Anatomical drawing of an outstretched arm, ca. 1805
Benjamin Robert Haydon (1786 - 1846)
RA Collection: Art
This group of anatomical drawings was produced by Haydon during an intensive period of study between 1803-1806. He later assembled these works in an album and used them to teach his students, most notably Edwin Landseer and Charles Eastlake. A scribbled note on one of the sheets records that Haydon presented the album to one of his last pupils, David Nathan Fisher. The album was later acquired by J. H. Smith, a Victorian collector, and bequeathed to the Royal Academy by his grandson Gilbert Bakewell Stretton in 1949.
The drawings fall into three main groups. Representing Haydon’s first foray into the study of anatomy, some are copies after the illustrations in Albinus's Tables. Haydon acquired a copy of this book in 1803 before he left home to study at the Royal Academy. Typically unperturbed by lack of funds, he bid at auction for a copy of Albinus's seminal treatise. Persuading his reluctant father to pay for the book, Haydon savoured the ‘delight of hurrying it away to my bedroom, turning over the plates, copying them out’.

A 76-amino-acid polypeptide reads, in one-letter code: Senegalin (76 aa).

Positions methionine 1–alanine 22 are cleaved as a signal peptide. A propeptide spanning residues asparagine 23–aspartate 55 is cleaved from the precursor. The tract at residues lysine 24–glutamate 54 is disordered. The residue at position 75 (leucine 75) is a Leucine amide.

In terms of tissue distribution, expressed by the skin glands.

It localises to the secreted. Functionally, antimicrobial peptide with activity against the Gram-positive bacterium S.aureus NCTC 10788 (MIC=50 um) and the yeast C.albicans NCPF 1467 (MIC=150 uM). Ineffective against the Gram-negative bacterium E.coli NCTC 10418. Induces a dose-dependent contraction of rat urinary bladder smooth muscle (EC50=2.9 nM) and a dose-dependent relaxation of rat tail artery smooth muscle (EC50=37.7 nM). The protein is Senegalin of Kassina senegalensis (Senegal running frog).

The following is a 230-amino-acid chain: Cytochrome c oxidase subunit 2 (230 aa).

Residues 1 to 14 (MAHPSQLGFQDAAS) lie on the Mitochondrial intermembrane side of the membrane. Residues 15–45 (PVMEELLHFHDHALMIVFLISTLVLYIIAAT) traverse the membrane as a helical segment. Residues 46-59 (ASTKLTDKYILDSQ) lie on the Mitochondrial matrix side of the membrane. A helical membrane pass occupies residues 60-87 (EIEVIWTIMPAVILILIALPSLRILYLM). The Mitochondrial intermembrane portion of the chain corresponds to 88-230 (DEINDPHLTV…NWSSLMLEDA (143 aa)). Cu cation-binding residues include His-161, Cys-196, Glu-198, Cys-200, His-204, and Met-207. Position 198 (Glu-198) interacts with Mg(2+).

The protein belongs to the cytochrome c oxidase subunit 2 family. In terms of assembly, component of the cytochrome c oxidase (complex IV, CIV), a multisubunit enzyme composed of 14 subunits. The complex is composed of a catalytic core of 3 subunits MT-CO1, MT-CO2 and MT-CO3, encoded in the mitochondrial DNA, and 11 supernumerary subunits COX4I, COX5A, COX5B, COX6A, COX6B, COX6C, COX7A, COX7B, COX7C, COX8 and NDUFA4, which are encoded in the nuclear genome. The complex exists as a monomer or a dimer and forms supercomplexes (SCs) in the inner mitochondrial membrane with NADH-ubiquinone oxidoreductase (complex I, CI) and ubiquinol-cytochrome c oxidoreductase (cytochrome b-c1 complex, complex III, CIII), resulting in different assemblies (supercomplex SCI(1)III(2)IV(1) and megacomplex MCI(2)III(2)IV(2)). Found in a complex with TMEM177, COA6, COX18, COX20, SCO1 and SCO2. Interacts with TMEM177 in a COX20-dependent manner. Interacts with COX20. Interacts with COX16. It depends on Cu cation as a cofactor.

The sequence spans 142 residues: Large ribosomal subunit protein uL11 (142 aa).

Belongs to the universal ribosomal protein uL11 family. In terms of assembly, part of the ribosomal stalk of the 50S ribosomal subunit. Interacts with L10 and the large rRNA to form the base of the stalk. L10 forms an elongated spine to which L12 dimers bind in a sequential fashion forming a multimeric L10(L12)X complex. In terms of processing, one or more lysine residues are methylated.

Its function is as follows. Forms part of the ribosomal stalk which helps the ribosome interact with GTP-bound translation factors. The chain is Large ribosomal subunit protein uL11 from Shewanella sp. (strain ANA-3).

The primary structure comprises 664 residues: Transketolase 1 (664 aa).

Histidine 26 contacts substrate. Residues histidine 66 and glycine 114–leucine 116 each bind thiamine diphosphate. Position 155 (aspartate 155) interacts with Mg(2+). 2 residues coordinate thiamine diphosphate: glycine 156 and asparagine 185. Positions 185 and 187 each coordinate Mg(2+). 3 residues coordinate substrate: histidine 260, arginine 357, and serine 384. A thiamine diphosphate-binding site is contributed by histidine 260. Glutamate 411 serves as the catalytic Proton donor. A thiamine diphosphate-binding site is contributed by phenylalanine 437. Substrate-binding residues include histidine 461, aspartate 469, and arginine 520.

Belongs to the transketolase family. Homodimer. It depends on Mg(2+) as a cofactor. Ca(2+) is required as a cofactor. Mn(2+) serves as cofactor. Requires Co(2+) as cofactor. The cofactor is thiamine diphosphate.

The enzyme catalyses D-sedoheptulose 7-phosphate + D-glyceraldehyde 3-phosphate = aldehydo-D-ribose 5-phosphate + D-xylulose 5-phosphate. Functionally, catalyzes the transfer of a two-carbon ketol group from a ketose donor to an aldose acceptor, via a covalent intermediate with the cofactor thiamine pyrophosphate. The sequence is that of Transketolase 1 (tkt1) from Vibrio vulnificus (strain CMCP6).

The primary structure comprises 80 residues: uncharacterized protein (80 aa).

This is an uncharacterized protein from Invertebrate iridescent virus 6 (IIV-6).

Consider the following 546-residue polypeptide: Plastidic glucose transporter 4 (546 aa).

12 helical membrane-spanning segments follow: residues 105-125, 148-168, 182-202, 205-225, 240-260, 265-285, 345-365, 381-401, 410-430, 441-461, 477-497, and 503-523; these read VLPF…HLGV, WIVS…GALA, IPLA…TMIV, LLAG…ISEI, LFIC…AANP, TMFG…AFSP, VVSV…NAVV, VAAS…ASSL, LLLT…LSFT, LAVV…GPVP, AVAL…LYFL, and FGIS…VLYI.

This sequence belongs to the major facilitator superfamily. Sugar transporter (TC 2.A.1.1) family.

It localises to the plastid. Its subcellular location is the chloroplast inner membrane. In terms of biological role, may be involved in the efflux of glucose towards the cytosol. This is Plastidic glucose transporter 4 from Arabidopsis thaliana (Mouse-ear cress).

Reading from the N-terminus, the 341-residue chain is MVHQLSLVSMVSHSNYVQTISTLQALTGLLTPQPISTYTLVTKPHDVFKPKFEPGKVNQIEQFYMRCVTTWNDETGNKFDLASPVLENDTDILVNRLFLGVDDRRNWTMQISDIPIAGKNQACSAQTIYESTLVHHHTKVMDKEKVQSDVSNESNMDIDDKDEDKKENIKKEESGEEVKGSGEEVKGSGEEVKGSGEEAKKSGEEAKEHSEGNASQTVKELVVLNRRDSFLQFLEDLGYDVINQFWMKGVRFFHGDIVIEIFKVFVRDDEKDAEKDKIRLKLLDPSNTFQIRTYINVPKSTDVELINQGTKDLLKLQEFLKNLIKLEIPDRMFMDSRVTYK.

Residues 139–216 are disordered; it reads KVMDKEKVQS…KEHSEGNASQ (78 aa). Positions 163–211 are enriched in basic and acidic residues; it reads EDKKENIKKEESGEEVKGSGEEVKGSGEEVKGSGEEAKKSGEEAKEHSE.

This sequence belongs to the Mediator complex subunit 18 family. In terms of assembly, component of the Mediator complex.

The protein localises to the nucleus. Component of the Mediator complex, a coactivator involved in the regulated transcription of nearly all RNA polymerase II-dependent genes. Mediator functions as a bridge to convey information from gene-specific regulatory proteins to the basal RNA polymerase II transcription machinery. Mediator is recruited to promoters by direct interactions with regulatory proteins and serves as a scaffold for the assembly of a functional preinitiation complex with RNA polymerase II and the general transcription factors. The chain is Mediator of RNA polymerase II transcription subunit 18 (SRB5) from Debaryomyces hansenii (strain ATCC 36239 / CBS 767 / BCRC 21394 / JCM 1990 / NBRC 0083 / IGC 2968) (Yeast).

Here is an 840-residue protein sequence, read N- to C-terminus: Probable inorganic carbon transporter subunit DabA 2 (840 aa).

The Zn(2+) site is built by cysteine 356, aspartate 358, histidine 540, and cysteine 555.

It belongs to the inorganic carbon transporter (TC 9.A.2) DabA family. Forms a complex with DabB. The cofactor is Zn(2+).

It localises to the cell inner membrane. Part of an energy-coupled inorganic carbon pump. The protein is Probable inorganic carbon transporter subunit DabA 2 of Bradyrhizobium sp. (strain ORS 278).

Haydon moved to London in 1805 where he enrolled at the Royal Academy Schools and was enthused by the highly-charged atmosphere fostered by the Keeper, Henry Fuseli. However, he was disappointed with the lack of anatomical instruction there. The second group of drawings are studies of specimen bones and muscles made in the summer of 1805 when Haydon was called home to Plymouth because his father was seriously ill. Arriving at the Royal Naval Hospital to find his father already recovering, Haydon immediately sought permission to draw from the hospital's collection of preserved human bones with dried muscle. He drew obsessively, combining his study of the specimens with poses typically found in anatomical textbooks.
The final group are a striking but macabre set of drawings almost certainly dating from the winter of 1805-1806 when Haydon took part in dissections held by a surgeon in Hatton Garden, London, and, along with David Wilkie and other RA students, attended demonstrations by the Scottish anatomist Charles Bell. The drawings are a marked departure from Haydon’s stylised rendering of bodies from illustrations and specimens. Using either red chalk on brown paper or inks with wash on a pale ground, he produced fluid and spontaneous effects.
Over time Haydon became convinced that the study of anatomy was the key to understanding the 'principles of heroic form' and therefore the key to success in painting grand historical compositions. Haydon prized these drawings, using them to teach his pupils and also as the basis for his lectures in the 1830s. The lynchpin of all his art and theory, anatomy formed part of Haydon's battering ram against the Royal Academy, which he came to regard as ‘a stumbling block and coiled snake'.
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